5. Glitch (Debut: Metal Arms: Glitch in the System - PS2/2003, Last Seen: Metal Arms: Glitch in the System - PS2/2003) | Like Manny Calvera, Glitch was the victim of a one-and-done video game with developer Swingin' Monkeys' Metal Arms: Glitch in the System being his one and only appearance.  In this one-shot video game, the gutsy little robot won over players with his personality and gritty, mechanical charm as he tries to save his home planet of Iron Star from a tyrannical military mastermind known as General Corrosive.  The thing is, the game is left open-ended.  As it turns out, a sequel was planned for this game, but Blizzard bought Swingin' Apes and the project was shelved.  Well, it took twelve years for Blizzard to release a sequel to StarCraft, so we're expecting to see Metal Arms 2 released sometime in 2015.

4. Gex (Debut: Gex - 3DO/1994, Last Seen: Gex 3: Deep Cover Gecko - PlayStation/1999) | There's something about geckos.  They're just cool.  That's all there is to it.  Debuting in the 3DO game Gex (later ported to the PlayStation and SEGA Saturn), Gex is a too-cool-for-school TV addict who gets sucked into the television world.  The gecko, who is quick with a pop culture comment and snappy retort, really made the games as entertaining as they were.  Now that developer Crystal Dynamics has relaunched its Tomb Raider franchise, maybe it's time to do the same with Gex -- complete with updated pop culture quips.

3. Earthworm Jim (Debut: Earthworm Jim - SEGA Genesis/1994, Last Seen: Earthworm Jim: Menace 2 the Galaxy -  Game Boy Color/1999) | Some have to wonder if cartoon artist Doug TenNapel knew what kind of cult following his Earthworm Jim character would garner over the years when he created him back in 1994.  Only three Jim games ever came out, but there's something about a simple earthworm who becomes anything but a simple earthworm when a high-tech super suit falls from the sky, turning the lumbricina into a sci-fi hero for goodness.  While it's been 14 years since any Earthworm Jim game saw release (a PSP game was in development, but cancelled in mid-2007), there are clues that gamers just might get more of the cooky hero in the future.  Franchise co-creator David Perry said in 2012 that he's sure a new Earthworm Jim game will eventually be made.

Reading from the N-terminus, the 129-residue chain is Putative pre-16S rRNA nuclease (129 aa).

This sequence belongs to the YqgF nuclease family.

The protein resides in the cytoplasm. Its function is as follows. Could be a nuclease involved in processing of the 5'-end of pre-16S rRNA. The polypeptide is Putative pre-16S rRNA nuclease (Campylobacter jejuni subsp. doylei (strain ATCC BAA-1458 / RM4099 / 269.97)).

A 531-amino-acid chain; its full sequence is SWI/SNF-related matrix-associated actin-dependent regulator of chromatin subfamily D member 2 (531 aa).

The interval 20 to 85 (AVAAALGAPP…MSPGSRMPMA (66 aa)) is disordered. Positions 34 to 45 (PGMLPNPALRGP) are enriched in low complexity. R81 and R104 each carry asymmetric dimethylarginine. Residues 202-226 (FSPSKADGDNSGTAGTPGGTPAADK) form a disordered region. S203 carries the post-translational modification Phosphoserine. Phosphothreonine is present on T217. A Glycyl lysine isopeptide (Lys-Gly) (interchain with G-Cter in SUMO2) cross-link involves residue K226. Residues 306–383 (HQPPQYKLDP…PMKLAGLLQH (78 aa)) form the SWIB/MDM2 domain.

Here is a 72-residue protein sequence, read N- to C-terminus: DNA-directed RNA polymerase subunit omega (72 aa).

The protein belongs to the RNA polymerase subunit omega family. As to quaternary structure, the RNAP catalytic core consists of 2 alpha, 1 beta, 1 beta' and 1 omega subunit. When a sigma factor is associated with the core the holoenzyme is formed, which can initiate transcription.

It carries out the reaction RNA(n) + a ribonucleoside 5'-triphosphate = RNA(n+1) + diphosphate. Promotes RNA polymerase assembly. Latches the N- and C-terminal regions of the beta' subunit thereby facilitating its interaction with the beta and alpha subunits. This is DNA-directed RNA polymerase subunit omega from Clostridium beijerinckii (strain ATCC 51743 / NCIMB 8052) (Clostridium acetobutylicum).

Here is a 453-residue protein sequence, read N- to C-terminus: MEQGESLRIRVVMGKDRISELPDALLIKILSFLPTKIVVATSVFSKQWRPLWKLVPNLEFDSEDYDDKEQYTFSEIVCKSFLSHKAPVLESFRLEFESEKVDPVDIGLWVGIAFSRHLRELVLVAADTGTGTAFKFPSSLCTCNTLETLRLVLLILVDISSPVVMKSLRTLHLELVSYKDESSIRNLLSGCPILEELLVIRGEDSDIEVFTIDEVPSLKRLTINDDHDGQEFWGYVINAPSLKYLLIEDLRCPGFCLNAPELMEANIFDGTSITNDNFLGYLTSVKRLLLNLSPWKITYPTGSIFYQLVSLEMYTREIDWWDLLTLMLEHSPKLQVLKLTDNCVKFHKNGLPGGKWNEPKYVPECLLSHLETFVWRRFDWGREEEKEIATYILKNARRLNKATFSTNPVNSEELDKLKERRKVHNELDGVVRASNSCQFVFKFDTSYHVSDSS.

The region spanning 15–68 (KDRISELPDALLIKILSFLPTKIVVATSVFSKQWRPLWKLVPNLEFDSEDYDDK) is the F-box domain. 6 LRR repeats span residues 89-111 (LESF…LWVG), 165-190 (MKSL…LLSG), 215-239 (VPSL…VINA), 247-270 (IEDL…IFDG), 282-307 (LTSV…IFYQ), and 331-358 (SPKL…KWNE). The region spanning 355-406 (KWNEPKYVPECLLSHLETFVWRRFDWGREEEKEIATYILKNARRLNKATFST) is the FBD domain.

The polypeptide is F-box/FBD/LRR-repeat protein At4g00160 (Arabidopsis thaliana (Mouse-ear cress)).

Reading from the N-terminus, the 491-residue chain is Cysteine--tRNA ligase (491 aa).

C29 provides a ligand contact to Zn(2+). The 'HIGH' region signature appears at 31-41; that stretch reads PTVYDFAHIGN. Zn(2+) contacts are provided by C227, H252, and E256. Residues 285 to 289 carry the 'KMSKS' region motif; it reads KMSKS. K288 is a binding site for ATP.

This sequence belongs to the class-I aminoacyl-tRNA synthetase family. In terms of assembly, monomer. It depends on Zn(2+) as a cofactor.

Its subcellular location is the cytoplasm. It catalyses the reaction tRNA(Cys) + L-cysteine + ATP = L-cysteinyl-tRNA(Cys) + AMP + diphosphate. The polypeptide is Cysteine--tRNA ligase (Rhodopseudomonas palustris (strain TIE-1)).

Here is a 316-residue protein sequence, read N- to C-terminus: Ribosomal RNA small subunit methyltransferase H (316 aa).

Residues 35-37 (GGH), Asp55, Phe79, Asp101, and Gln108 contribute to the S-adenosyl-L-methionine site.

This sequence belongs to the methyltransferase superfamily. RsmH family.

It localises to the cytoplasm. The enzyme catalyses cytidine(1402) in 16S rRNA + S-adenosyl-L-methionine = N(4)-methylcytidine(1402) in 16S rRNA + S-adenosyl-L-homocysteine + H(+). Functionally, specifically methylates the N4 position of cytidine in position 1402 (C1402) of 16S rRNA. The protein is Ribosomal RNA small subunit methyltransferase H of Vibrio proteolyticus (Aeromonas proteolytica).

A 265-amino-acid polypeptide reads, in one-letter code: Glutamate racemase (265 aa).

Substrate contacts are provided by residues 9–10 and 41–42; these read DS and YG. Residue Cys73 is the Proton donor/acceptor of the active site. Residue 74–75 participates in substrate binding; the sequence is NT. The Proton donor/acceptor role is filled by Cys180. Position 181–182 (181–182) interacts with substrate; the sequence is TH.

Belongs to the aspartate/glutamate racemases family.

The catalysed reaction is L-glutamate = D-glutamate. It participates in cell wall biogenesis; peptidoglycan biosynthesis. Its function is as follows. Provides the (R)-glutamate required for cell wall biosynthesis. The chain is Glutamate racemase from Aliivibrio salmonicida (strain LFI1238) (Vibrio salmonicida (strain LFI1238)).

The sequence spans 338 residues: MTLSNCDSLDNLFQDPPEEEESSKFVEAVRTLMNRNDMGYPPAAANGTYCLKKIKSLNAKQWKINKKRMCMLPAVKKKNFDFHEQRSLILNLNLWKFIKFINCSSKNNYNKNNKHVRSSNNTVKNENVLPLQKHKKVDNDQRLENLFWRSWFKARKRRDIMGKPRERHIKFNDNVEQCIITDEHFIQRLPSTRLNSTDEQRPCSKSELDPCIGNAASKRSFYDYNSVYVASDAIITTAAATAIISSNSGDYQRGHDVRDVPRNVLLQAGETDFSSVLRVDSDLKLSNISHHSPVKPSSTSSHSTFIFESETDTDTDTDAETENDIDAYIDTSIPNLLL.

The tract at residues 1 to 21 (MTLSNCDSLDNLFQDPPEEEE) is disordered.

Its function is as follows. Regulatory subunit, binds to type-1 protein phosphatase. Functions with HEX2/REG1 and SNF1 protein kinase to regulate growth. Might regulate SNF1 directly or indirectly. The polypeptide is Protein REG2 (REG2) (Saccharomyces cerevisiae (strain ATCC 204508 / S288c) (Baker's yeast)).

2. The Battletoads (Debut: Battletoads - NES/1991, Last Seen: Super Battletoads - Arcade/1994) | Made by Rare eight years before their popular Conker character, The Battletoads are a team of three anthromorphic toads with superhuman strength.  Rare and Canadian animation company DiC (now known as Cookie Jar) created and released the toad-riffic team to compete for market share against another popular team of amphibians: the Teenage Mutant Ninja Turtles.  Like those Heroes in a Half-Shell, The Battletoads gained a following that's as strong as the games are hard.  More than two decades after The Battletoads' debut, gamers are still talking about the trio and wondering when they'll see a new iteration of the 1990's video game franchise.

1. Gordon Freeman (Debut: Half-Life - PC/1998, Last Seen: Half-Life 2: Episode Two - PC/2007) | With all of the Half-Life love that's still quite prevelant and the on-going rumors that there is (and isn't) a Half-Life 3 hidden in a dark closet somewhere at Valve by creator Gabe Newell, there is no question that the demand is greatest for the return of nearly every gamer's favorite theoretical physicist turned hero, Gordon Freeman.  Essentially what 'The Big Bang Theory' frontman Leonard Hofstadter probably wishes he could be, Gordon Freeman is the ideal silent protagonist.  He's so hardcore that Complex Magazine recently rated him amongst the 50 most badass video game characters of all time.  A question to Gabe:  The gamer's are ready for more Gordon.  Will you give it to them?